And, from the conclusions:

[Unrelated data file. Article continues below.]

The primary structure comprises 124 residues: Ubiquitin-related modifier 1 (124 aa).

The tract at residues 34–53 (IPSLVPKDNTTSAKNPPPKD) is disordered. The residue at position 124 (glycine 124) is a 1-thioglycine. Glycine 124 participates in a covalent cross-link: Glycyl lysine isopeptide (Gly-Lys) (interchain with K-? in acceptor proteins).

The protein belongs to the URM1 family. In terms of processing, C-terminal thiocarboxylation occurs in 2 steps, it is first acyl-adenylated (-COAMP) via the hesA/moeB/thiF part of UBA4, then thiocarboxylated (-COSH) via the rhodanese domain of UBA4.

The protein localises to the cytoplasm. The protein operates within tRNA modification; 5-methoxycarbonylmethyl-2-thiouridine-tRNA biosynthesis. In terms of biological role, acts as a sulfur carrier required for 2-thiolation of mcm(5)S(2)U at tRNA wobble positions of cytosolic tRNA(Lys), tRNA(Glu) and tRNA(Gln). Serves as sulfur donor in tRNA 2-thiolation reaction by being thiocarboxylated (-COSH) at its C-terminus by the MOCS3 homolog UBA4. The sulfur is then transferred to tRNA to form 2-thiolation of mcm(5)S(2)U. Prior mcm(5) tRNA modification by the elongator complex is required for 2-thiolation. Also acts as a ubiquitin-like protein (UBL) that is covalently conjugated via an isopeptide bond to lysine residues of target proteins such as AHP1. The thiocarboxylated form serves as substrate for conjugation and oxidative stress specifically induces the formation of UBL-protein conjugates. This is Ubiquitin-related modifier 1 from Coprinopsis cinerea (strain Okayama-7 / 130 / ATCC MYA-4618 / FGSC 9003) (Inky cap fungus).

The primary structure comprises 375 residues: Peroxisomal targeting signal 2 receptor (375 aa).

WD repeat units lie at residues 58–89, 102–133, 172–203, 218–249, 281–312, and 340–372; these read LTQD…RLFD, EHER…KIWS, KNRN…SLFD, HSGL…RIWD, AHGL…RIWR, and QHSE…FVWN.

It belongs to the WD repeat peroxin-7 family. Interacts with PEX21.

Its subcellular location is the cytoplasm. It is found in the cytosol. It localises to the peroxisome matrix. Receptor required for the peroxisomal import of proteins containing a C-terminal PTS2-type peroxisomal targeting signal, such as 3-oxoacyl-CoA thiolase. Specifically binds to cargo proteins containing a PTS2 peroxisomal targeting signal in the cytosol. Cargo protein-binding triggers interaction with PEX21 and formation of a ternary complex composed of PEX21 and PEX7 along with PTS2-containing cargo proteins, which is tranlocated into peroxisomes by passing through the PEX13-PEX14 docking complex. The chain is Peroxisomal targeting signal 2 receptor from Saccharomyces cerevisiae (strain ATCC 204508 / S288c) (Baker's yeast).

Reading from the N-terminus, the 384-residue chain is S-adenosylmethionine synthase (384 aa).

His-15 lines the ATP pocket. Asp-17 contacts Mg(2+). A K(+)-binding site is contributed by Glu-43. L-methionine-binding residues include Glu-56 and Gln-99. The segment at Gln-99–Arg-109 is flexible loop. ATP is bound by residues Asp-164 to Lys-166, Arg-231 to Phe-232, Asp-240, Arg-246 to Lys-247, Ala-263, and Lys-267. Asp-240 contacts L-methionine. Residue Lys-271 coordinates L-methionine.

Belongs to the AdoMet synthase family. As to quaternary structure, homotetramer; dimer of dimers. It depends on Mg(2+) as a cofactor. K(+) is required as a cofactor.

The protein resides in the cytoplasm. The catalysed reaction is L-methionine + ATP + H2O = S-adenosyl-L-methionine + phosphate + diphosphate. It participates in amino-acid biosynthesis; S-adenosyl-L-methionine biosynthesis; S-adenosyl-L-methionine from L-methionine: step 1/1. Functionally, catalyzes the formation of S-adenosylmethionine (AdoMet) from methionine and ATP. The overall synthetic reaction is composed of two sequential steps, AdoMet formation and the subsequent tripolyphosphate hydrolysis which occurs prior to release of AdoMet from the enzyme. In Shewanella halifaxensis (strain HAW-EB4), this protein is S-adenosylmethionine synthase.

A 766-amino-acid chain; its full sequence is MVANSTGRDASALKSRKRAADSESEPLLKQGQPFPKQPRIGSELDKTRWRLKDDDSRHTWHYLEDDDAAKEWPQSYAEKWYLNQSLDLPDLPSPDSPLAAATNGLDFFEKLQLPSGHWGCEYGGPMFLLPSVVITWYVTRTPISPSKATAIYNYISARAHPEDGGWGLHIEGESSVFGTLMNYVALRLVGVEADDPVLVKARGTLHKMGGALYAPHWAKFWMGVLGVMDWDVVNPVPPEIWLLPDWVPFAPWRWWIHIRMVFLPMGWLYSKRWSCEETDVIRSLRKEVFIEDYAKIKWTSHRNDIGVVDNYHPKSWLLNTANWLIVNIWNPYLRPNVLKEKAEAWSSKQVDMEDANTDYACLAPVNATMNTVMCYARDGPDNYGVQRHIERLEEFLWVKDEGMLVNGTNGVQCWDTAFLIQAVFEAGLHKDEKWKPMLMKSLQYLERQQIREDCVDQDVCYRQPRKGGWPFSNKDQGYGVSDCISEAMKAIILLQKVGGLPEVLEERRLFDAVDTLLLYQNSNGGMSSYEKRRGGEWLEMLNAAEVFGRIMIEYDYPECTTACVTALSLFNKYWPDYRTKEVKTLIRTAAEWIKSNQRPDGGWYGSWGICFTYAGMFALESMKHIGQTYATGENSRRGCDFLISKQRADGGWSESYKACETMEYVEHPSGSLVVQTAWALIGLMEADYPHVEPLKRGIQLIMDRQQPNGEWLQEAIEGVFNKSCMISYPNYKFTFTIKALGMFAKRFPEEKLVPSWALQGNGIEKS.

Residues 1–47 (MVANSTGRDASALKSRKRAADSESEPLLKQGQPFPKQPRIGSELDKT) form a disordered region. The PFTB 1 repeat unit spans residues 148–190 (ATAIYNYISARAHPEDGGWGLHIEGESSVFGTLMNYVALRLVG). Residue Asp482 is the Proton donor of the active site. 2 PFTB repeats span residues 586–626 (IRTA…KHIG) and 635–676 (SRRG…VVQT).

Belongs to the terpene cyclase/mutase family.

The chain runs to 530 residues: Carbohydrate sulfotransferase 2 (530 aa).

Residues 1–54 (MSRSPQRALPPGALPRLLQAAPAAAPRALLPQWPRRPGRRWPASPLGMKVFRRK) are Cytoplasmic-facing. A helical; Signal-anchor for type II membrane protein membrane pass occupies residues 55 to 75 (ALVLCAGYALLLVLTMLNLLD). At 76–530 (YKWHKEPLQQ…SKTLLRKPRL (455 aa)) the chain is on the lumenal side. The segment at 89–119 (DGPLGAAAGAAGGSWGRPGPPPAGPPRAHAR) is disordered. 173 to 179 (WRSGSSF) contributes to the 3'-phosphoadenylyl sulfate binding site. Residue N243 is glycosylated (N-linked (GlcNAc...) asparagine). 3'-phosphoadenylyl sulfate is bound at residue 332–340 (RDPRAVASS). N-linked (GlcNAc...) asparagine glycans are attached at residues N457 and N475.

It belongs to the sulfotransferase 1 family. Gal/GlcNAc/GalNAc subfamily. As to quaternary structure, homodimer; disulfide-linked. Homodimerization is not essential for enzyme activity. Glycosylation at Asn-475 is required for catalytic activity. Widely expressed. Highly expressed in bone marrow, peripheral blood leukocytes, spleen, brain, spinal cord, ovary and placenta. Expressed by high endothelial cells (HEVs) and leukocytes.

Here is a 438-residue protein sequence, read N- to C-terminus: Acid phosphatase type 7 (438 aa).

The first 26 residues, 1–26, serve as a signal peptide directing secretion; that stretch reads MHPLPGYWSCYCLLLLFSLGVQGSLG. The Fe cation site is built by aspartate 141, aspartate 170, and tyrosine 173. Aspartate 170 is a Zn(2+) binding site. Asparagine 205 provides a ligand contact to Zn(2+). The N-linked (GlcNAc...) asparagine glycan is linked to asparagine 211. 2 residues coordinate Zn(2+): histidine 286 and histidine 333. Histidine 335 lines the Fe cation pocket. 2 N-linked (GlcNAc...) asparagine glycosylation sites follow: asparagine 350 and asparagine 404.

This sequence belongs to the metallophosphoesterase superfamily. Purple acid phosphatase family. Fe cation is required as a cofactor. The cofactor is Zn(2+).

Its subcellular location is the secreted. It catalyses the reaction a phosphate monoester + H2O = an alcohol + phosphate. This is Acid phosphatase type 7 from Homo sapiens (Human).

VII. Conclusions and further research The zero lower bound has been an important constraint on monetary policy in many countries over the past several years. The fact that many central banks have encountered the ZLB should not have come as a surprise—previous research using empirical models that were not based primarily on the Great Moderation period did predict that the ZLB would be a relatively frequent constraint on monetary policy in a low inflation environment. What has been a surprise is the magnitude and duration of the constraint imposed by the ZLB in the United States and in some other countries.